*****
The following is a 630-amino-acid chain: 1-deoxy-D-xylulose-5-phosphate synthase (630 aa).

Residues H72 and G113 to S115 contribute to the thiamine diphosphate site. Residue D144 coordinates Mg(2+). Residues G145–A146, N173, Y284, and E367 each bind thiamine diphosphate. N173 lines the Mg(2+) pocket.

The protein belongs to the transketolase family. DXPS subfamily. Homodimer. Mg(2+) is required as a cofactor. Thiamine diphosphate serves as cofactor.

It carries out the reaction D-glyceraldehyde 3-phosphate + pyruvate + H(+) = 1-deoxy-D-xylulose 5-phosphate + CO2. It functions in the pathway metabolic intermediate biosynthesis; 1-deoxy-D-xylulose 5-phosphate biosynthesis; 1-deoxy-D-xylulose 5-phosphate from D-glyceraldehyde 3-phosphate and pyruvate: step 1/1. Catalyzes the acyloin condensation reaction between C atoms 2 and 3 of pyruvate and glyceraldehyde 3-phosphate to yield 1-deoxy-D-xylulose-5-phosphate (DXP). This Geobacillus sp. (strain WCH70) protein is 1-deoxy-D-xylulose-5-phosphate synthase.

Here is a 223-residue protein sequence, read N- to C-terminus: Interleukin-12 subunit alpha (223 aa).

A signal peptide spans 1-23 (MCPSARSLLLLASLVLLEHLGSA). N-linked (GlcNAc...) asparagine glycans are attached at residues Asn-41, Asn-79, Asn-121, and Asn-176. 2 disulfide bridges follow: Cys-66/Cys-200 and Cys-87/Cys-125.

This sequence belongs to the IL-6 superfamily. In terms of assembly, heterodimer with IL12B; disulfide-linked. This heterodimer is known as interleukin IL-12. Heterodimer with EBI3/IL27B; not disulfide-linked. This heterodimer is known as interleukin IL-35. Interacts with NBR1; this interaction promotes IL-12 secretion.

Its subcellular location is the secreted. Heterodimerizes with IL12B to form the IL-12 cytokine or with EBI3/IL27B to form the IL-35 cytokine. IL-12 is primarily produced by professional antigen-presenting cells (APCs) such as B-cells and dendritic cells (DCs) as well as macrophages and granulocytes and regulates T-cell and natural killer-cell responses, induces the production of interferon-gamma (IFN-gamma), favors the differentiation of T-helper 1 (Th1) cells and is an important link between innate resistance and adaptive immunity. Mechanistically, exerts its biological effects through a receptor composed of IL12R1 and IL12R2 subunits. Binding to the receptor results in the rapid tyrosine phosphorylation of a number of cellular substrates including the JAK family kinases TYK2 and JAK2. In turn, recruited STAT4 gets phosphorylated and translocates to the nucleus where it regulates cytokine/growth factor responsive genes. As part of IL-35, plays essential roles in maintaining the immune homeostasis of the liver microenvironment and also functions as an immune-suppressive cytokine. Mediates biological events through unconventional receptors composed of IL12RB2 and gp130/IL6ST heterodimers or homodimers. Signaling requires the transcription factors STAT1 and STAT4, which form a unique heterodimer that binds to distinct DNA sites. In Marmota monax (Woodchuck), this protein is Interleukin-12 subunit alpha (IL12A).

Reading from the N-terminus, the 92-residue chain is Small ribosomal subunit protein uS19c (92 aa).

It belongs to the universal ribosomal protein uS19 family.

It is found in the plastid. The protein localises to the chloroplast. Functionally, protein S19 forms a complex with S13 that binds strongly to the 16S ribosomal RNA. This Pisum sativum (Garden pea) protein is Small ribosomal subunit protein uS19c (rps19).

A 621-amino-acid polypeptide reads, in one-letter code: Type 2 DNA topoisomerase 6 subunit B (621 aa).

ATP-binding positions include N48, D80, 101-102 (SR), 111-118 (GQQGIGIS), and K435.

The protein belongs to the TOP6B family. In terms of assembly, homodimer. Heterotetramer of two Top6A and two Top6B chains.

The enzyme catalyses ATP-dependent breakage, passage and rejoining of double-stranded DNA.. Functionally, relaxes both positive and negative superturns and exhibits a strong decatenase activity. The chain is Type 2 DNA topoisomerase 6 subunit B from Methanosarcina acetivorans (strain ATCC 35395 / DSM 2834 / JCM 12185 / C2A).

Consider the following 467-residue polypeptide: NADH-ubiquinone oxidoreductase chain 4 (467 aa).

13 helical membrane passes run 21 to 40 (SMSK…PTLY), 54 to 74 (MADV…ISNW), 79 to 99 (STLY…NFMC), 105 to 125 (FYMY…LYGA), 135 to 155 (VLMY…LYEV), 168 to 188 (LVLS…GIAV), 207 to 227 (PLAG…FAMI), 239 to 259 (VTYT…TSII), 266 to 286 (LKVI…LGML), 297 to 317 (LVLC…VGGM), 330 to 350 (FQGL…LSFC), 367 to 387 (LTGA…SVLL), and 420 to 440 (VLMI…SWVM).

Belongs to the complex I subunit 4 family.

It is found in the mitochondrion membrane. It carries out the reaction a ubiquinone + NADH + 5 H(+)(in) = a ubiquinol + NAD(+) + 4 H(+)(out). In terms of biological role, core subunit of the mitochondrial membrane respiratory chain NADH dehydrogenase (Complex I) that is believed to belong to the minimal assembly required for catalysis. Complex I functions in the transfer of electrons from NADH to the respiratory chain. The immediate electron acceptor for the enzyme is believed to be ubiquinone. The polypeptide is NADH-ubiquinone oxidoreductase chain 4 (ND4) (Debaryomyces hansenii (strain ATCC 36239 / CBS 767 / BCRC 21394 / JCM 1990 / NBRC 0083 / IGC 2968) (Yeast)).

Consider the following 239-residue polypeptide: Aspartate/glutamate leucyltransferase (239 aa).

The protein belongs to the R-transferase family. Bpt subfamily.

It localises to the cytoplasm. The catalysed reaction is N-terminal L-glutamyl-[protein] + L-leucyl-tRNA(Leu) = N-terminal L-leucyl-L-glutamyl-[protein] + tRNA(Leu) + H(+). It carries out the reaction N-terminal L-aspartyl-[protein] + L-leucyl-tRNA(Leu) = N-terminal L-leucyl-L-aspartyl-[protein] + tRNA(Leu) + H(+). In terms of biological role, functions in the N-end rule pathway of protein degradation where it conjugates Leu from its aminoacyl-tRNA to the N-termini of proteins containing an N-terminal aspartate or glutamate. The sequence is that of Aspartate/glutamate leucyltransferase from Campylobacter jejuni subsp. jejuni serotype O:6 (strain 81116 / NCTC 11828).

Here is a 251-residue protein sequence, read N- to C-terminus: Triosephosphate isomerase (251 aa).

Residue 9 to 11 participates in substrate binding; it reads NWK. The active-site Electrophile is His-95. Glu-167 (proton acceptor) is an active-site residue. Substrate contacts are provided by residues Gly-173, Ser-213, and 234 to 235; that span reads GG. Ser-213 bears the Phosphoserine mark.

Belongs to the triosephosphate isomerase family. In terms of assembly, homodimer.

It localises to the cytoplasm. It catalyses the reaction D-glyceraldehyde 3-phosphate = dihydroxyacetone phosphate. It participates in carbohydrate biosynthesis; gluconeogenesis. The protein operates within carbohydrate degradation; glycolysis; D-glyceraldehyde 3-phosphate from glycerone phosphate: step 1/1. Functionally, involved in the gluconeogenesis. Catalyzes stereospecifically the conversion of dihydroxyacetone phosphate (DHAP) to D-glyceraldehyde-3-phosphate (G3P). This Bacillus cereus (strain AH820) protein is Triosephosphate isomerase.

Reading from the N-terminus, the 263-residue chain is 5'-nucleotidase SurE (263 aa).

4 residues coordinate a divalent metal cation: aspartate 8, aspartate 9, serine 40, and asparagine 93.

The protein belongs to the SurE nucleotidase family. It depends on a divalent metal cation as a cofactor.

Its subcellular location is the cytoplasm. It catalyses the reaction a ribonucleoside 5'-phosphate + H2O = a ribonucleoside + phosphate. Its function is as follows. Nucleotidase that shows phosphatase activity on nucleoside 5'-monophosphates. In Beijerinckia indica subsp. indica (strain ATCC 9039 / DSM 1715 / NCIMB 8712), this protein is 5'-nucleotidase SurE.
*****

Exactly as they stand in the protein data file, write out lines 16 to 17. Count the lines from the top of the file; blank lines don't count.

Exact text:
Consider the following 467-residue polypeptide: NADH-ubiquinone oxidoreductase chain 4 (467 aa).

13 helical membrane passes run 21 to 40 (SMSK…PTLY), 54 to 74 (MADV…ISNW), 79 to 99 (STLY…NFMC), 105 to 125 (FYMY…LYGA), 135 to 155 (VLMY…LYEV), 168 to 188 (LVLS…GIAV), 207 to 227 (PLAG…FAMI), 239 to 259 (VTYT…TSII), 266 to 286 (LKVI…LGML), 297 to 317 (LVLC…VGGM), 330 to 350 (FQGL…LSFC), 367 to 387 (LTGA…SVLL), and 420 to 440 (VLMI…SWVM).